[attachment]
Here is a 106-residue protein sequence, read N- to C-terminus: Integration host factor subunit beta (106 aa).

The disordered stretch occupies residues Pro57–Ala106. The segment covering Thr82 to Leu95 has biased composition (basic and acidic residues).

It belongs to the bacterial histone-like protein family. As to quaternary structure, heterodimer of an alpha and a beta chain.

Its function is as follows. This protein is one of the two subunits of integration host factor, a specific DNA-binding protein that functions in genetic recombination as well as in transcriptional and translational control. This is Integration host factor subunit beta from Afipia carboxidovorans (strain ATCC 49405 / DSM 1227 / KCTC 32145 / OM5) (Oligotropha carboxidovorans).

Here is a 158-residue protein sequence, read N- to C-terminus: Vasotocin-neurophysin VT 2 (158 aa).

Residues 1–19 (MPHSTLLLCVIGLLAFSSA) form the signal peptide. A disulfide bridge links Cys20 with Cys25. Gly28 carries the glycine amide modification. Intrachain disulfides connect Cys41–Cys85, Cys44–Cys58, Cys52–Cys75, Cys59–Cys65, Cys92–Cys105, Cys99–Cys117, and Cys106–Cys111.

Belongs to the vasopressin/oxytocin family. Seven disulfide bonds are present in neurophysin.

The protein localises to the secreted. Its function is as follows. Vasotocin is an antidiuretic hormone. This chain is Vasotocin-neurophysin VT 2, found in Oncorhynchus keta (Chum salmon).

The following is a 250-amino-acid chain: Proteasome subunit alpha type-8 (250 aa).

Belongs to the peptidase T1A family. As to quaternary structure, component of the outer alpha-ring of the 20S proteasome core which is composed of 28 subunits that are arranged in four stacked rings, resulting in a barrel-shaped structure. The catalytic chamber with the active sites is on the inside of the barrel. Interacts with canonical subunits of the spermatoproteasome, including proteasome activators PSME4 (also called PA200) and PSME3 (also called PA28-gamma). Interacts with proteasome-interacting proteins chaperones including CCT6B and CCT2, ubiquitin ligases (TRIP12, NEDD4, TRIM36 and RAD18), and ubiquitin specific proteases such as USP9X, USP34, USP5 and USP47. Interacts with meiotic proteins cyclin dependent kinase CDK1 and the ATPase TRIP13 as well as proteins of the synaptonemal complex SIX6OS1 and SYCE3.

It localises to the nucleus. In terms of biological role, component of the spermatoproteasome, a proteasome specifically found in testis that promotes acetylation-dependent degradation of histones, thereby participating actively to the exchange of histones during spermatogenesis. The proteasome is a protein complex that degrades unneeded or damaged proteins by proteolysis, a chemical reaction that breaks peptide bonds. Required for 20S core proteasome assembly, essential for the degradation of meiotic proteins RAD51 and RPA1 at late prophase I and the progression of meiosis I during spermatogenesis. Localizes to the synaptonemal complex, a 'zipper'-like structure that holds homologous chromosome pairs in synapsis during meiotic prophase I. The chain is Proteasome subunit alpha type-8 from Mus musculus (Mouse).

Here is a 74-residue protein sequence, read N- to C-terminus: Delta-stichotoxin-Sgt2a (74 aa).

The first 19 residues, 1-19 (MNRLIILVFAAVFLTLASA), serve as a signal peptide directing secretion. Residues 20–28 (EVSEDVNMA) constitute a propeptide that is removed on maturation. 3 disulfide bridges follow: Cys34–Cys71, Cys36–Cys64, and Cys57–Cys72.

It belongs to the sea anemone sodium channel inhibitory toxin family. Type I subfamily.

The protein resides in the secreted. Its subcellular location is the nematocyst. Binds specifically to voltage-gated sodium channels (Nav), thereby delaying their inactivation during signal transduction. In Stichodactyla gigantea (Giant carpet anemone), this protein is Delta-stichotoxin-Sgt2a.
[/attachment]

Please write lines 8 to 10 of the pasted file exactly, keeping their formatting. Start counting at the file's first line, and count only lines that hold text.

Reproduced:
The protein localises to the secreted. Its function is as follows. Vasotocin is an antidiuretic hormone. This chain is Vasotocin-neurophysin VT 2, found in Oncorhynchus keta (Chum salmon).

The following is a 250-amino-acid chain: Proteasome subunit alpha type-8 (250 aa).

Belongs to the peptidase T1A family. As to quaternary structure, component of the outer alpha-ring of the 20S proteasome core which is composed of 28 subunits that are arranged in four stacked rings, resulting in a barrel-shaped structure. The catalytic chamber with the active sites is on the inside of the barrel. Interacts with canonical subunits of the spermatoproteasome, including proteasome activators PSME4 (also called PA200) and PSME3 (also called PA28-gamma). Interacts with proteasome-interacting proteins chaperones including CCT6B and CCT2, ubiquitin ligases (TRIP12, NEDD4, TRIM36 and RAD18), and ubiquitin specific proteases such as USP9X, USP34, USP5 and USP47. Interacts with meiotic proteins cyclin dependent kinase CDK1 and the ATPase TRIP13 as well as proteins of the synaptonemal complex SIX6OS1 and SYCE3.